As The Hand and The Eye puts it, it's probably easier to point out which neon signs in Tribeca were not made by Let There Be Neon that which ones were, their reach is so extensive. Their little shop is has created New York City's most famous neon signage including even Nucky Thompson's Old Rumpus Bar from Boardwalk Empire. And making neon signs is no easy trick...
Oh... we know you can imagine the possibilities. Giving a hunk of hardwood that classic "branded" Western look. Creating an original poster or piece of wall art with a natural woodgrain background. A sidewalk sign or marquee for a local store or event.
There are plenty of reasons you'd want to make a wooden sign with a burnt design. Here's how to do it:
ManMade reader Donal McKernan is an expert in graphic design and dimensional sign-making at Danthonia Designs, a hand-crafted sign shop in Inverell, Australia.
Danthonia recently released a series of how-to videos, detailing the process to making a one-of-a-kind hand-carved wooden sign.
Tennessee-whiskey juggernaut Jack Daniels (their Old No. 7 is the best selling whiskey in the world) is creating a new annual tradition where they team up with independent artists and craftsmen to create poster artwork and an ad campaign around the theme of "independence."
They collaborated with Derek McDonald,
Artist and writer Austin Kleon has a new project in which he adapts his visual poetry to a new format: road and street signs. He dubs them De-signs (get it), and defines them as:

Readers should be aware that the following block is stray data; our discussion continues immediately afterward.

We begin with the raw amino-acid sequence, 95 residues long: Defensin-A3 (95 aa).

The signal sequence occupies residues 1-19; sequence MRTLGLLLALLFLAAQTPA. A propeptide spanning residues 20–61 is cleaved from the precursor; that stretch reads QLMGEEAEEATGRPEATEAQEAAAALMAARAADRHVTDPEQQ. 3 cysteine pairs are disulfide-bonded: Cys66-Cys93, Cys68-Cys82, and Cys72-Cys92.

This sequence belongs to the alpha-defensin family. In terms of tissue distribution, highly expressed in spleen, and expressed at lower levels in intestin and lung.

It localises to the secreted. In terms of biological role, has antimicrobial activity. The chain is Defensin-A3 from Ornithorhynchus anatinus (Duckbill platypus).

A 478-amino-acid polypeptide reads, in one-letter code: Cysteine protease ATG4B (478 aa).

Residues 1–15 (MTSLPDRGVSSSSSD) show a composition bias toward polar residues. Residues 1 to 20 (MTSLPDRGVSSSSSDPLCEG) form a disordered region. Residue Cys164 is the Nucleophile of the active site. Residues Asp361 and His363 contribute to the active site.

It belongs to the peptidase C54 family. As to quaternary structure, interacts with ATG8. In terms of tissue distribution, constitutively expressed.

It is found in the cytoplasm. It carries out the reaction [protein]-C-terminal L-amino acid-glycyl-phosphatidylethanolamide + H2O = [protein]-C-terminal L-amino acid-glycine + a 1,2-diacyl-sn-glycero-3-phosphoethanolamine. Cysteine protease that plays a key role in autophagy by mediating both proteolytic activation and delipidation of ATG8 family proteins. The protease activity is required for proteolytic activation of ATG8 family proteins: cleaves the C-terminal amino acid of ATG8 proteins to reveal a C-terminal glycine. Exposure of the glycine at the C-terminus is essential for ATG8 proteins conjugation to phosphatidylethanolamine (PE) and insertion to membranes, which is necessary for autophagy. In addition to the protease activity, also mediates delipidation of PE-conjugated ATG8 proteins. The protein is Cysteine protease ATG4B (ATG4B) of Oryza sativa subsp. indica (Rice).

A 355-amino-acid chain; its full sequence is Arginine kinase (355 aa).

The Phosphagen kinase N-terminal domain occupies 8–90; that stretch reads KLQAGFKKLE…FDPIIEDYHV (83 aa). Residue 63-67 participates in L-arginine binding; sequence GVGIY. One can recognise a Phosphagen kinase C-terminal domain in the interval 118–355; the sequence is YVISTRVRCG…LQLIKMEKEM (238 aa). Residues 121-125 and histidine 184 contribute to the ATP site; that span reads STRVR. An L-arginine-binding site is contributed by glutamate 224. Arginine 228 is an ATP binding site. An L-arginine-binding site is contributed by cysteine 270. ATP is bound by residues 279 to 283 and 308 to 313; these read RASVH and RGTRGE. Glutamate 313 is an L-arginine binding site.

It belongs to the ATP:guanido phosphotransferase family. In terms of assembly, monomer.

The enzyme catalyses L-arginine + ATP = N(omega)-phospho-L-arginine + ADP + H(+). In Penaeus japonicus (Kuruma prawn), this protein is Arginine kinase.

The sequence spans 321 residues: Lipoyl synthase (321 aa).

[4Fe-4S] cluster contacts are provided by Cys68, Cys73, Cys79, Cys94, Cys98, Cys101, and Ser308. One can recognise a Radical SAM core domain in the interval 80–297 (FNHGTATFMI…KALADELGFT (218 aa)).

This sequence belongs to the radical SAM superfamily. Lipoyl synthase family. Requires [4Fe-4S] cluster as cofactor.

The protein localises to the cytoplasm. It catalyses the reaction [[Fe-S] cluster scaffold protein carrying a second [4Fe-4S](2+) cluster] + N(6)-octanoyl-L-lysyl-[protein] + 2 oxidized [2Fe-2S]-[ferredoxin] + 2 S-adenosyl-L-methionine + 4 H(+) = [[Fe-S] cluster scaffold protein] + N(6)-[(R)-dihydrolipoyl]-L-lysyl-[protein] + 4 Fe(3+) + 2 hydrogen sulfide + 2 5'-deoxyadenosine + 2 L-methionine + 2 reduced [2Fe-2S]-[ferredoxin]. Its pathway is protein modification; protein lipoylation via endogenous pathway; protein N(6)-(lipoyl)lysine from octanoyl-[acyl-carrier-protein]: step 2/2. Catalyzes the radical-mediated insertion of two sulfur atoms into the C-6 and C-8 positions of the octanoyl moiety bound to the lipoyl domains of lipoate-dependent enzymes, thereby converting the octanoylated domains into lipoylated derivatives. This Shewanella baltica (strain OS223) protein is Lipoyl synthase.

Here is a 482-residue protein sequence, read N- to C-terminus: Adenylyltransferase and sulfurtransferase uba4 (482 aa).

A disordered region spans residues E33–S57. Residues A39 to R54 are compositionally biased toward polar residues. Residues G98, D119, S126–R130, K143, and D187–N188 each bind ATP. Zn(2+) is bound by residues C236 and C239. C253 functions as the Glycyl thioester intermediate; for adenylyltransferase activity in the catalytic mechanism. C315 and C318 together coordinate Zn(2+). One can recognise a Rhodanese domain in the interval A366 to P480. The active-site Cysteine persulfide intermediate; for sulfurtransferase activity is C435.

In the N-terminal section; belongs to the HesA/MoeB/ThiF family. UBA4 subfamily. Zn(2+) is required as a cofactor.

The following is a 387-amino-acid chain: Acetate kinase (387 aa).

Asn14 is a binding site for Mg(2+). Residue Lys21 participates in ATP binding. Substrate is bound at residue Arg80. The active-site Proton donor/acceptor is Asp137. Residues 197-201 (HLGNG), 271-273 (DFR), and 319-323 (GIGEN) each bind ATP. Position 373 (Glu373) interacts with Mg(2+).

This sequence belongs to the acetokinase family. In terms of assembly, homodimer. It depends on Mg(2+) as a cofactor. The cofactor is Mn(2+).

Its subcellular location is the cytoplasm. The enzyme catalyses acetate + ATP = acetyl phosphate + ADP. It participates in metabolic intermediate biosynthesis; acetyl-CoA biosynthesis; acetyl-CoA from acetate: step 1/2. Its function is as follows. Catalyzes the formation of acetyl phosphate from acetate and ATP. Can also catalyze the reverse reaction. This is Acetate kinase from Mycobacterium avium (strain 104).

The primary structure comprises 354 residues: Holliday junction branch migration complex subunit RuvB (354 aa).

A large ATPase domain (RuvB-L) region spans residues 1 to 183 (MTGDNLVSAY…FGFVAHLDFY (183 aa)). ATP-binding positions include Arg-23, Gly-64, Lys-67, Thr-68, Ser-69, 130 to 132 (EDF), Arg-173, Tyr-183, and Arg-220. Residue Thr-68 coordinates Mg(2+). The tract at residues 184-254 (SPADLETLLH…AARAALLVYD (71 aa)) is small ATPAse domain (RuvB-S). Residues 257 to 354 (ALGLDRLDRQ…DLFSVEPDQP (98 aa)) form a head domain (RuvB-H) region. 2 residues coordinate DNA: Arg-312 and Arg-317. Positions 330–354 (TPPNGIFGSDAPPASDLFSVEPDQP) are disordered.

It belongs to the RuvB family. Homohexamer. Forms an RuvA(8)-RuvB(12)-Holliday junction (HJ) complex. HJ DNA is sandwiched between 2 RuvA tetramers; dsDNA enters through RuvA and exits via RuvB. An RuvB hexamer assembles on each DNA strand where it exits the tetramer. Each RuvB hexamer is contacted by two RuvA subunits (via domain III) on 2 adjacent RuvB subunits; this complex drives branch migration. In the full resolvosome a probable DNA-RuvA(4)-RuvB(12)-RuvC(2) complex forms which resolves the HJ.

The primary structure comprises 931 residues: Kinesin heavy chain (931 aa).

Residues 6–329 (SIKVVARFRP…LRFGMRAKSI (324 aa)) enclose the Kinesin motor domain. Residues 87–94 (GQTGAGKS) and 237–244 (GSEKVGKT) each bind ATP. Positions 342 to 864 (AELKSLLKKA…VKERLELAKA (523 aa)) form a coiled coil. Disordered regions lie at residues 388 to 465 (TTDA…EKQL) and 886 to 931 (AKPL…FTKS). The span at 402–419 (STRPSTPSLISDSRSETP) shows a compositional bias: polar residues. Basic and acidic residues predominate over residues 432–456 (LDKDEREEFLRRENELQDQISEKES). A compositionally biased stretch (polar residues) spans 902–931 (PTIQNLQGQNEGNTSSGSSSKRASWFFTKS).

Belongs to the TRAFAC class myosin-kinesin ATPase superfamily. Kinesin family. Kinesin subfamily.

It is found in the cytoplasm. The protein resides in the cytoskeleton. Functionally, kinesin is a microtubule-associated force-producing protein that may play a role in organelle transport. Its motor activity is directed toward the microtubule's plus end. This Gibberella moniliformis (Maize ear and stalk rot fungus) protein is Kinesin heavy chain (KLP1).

de-Signs = iPhone photos of signs with some of the words erased.
Simple enough. And amazing.
Signs, generally, are intended to help people, provide information, or make special requests. While most of us go through the streets noticing them, yielding to their advice when necessary, a few enterprising individuals, armed with art supplies, see a different take...another option, if you will.
This morning, we're totally inspired by "Your Message Here," an ever-changing mobile art project that brings beauty to the words of the masses.
Created by Shauna and Stephen of my new favorite blog, "Something's Hiding in Here," "Your Message Here" is a wooden marquee sign that moves from store window to sidewalk to the middle of nowhere, and includes a new, simple saying wherever it lands. The work was "inspired by industrial letter signs, multi colored text, and everyday sayings," and it nails each of those on every account.
And the best part? The pair has included step-by-step photos of their building the whole thing from scratch, including creating the basic frame from wood, installing the lights, and adding the vinyl (?) letters to the wooden blanks.
So...I'm pretty sure this is illegal in every state, but art is supposed to be edgy, and playing with imagery as recognizable as the most common of street signs is pretty effective. As the mind behind StopSignArt says "Because I have a digital camera and bandwidth, and Seattle has a lot of stop signs."
And whether you agree with the act or not, you can't help but be amused and challenged by this collection of stop sign additions assembled by DamnCoolPics.